Fertility and infertility are often emotive subjects and, in some cases, may bring about conflict in a relationship. Infertility affects approximately 12 percent of couples trying to conceive. Though often wrongly regarded as a female concern, fertility is not a problem that rests solely on the woman as male infertility exists too.
Medically, infertility is defined as the inability to conceive despite having unprotected coitus for at least a year. At-home fertility testing can be instrumental in allaying the fears of infertility and quell a lot of emotional pain and uncertainty.
Infertility affects men and women in equal proportion. Male infertility accounts for about 40 percent of the reported infertility cases in heterosexual couples. On the other hand, female infertility is often a result of problems in the ovulation cycle. In some cases, the cause for infertility is unknown, accounting for up to 30 percent of the reported infertility cases.
What Is At-Home Fertility Testing?
At-home fertility testing is there for both men and women. These tests give results sooner when compared to getting results from a fertility clinic. However, at-home fertility testing does not serve as a replacement for a doctor’s appointment. Sometimes, it may be necessary to seek the assistance of a medical professional to interpret the results from at-home fertility tests.
How These Tests Work
At-home fertility testing will utilize different mechanisms and check for different factors in both men and women.
How Tests for Men Work
At-home tests for men primarily focus on sperm count since male fertility centers on the male’s ability to deliver sperm to a partner’s vagina through semen.
Several factors can affect male fertility:
- The sperm’s motility and shape. This affects the sperm’s ability to reach the fallopian tubes for fertilization
- Cancer therapy
- Hormonal imbalances
- Some genetic conditions
- Illnesses such as diabetes
- Smoking, excessive alcohol intake and abusing recreational drugs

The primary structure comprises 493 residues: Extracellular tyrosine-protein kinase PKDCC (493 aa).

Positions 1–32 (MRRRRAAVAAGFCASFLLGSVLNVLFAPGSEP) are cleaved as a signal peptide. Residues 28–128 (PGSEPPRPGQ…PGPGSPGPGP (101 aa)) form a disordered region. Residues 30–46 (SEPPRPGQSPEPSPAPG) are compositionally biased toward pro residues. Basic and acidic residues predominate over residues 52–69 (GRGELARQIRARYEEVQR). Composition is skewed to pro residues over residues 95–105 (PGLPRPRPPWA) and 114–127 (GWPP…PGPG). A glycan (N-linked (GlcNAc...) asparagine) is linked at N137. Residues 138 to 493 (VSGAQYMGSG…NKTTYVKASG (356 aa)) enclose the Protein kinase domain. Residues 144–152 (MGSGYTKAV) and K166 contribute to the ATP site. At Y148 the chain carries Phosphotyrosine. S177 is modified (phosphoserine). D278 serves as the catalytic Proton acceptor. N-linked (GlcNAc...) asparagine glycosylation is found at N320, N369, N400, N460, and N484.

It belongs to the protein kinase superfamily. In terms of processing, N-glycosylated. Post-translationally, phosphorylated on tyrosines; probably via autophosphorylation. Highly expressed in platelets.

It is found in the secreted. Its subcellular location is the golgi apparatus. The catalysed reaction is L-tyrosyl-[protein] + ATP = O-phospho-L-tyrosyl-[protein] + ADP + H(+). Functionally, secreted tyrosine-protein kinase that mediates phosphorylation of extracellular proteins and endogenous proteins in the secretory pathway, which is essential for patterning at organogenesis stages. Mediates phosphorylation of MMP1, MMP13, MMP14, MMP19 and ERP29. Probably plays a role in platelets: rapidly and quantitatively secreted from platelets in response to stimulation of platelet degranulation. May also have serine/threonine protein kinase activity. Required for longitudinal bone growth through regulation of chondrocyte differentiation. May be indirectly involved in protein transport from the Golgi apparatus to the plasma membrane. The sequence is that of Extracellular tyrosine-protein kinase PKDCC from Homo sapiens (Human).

How Tests for Women Work
At-home fertility testing for women involves checking the levels of hormones in the ovulation cycle. The levels of luteinizing hormone, follicle-stimulating hormone, estrogen and progesterone are the hormones of interest for most kits.
Extremely high levels of the follicle-stimulating hormone are undesirable since they may reduce fertility. Tests that check on luteinizing hormone levels are helpful since they indicate when a woman may be ovulating, suggesting the perfect time to have sexual intercourse.
Ovulation tests or OPKs are used to indicate women’s fertility windows. Fertility window tests can be used to show if infertility is due to the lack of ovulation.
Using At-Home Fertility Tests
The process of at-home fertility testing is unique for each test and gender. Most male fertility tests will require a semen sample which is then sent to the lab for analysis.
Female fertility tests, especially the follicle-stimulating hormone (FSH) and luteinizing hormone (LH) tests, may involve peeing on a strip and waiting for results. Other kits need a blood sample, which is easy to acquire using a finger prick. All testing kits come with manuals that couples should read before using.
Types of Fertility Tests for Women
FSH tests are used to indicate the number of viable eggs left in the ovary. When there are many viable eggs, the titer of FSH is low, and when there are few viable eggs, the FSH titer is high.
FSH tests do not require a blood sample; urine will do. However, the tests cannot give the exact number of viable ovaries as a function of age. The tests may also offer varying month-to-month results and are inaccurate when combined with hormonal birth control pills. FSH tests are also not able to diagnose infertility due to other factors such as blocked fallopian tubes.
OPK tests are primarily used as a timing tool, but in cases where ovulation never occurs, they may serve as diagnostic tools for polycystic ovary syndrome.
The tests work similarly to at-home pregnancy tests and utilize urine to give a result. Women using this test should know the length of their cycle to gauge when ovulation should occur accurately. A positive reading occurs when LH levels in the urine are high, indicating that ovulation will occur in 24 to 48 hours.
OPKs may be inaccurate for women with irregular cycles and women with polycystic ovary syndrome.
Types of Fertility Tests for Men
A semen analysis test will require the collection of semen into a cup. The semen is then allowed to sit for 20 minutes, after which a syringe is used to inject the semen into a well on the testing kit. Abstaining from ejaculation for two to five days prior to the test may be necessary for accurate results.
The test will measure the levels of SP-10 protein, indicating the sperm count. A count of over 20 million sperm will yield a positive result, and a sperm count of fewer than 20 million sperm will yield a negative result.
While this test will show the sperm quantity, it will not indicate the sperm quality, motility and shape. Male infertility may also be tied to other factors independent of the sperm count.
While at-home fertility testing can provide insight on a few factors, it should not replace a doctor’s visit. In some cases, a fertility expert may be required to interpret the results from these tests or offer a way forward after obtaining the results. At-home fertility testing can serve as a viable option prior to visiting a fertility expert.